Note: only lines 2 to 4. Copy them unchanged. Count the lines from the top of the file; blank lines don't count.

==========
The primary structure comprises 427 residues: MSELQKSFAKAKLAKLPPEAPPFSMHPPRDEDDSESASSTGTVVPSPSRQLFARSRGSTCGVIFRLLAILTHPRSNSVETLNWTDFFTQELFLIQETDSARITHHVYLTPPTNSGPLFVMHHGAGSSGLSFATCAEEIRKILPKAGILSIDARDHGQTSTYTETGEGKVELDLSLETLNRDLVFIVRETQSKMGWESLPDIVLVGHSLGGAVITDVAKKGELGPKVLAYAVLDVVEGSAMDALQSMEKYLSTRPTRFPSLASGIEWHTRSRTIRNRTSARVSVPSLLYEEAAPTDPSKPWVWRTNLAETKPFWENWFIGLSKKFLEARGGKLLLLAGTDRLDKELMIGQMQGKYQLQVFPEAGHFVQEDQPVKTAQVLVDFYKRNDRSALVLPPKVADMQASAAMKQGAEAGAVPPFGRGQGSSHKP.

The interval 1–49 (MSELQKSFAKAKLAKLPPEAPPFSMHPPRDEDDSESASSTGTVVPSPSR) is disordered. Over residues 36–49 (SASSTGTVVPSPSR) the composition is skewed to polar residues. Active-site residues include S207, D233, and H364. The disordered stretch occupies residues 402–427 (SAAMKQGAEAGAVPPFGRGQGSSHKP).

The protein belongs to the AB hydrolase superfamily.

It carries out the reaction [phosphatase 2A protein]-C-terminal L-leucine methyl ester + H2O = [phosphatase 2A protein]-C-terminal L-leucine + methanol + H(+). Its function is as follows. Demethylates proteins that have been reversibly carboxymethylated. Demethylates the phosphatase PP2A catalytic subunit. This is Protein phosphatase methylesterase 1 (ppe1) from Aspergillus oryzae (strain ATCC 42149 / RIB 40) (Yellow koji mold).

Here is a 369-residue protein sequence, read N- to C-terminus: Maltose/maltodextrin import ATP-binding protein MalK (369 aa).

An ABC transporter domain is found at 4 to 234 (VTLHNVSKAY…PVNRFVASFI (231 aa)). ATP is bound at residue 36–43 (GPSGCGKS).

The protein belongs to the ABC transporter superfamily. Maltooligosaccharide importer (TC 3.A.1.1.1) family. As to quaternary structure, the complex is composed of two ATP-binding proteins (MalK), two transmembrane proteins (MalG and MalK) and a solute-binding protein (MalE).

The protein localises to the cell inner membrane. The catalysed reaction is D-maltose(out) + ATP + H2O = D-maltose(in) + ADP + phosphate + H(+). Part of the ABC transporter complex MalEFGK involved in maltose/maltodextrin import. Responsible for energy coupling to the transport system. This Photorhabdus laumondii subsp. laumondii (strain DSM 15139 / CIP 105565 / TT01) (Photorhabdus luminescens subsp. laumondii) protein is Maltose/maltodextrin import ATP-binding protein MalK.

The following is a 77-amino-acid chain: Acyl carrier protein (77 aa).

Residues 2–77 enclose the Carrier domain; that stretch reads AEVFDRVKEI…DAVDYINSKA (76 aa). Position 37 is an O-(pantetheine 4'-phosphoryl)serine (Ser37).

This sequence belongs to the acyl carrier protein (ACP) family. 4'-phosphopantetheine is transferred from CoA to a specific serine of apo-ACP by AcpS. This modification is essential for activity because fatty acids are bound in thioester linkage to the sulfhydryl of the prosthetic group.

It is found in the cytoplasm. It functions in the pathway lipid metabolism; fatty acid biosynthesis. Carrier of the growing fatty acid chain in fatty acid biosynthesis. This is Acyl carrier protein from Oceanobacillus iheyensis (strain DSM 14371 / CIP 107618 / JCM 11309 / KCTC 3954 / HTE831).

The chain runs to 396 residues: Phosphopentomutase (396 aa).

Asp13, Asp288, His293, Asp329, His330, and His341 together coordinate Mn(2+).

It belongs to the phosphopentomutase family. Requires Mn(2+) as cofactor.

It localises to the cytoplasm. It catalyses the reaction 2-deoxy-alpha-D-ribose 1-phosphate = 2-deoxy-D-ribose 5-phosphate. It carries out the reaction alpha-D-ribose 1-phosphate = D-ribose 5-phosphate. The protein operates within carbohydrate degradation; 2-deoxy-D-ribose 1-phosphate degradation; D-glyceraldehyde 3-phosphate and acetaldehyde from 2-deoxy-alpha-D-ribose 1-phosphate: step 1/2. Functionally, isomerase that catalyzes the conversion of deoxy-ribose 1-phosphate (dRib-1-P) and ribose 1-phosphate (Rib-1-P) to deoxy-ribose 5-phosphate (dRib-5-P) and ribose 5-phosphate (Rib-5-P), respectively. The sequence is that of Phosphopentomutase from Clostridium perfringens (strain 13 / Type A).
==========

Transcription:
The interval 1–49 (MSELQKSFAKAKLAKLPPEAPPFSMHPPRDEDDSESASSTGTVVPSPSR) is disordered. Over residues 36–49 (SASSTGTVVPSPSR) the composition is skewed to polar residues. Active-site residues include S207, D233, and H364. The disordered stretch occupies residues 402–427 (SAAMKQGAEAGAVPPFGRGQGSSHKP).

The protein belongs to the AB hydrolase superfamily.

It carries out the reaction [phosphatase 2A protein]-C-terminal L-leucine methyl ester + H2O = [phosphatase 2A protein]-C-terminal L-leucine + methanol + H(+). Its function is as follows. Demethylates proteins that have been reversibly carboxymethylated. Demethylates the phosphatase PP2A catalytic subunit. This is Protein phosphatase methylesterase 1 (ppe1) from Aspergillus oryzae (strain ATCC 42149 / RIB 40) (Yellow koji mold).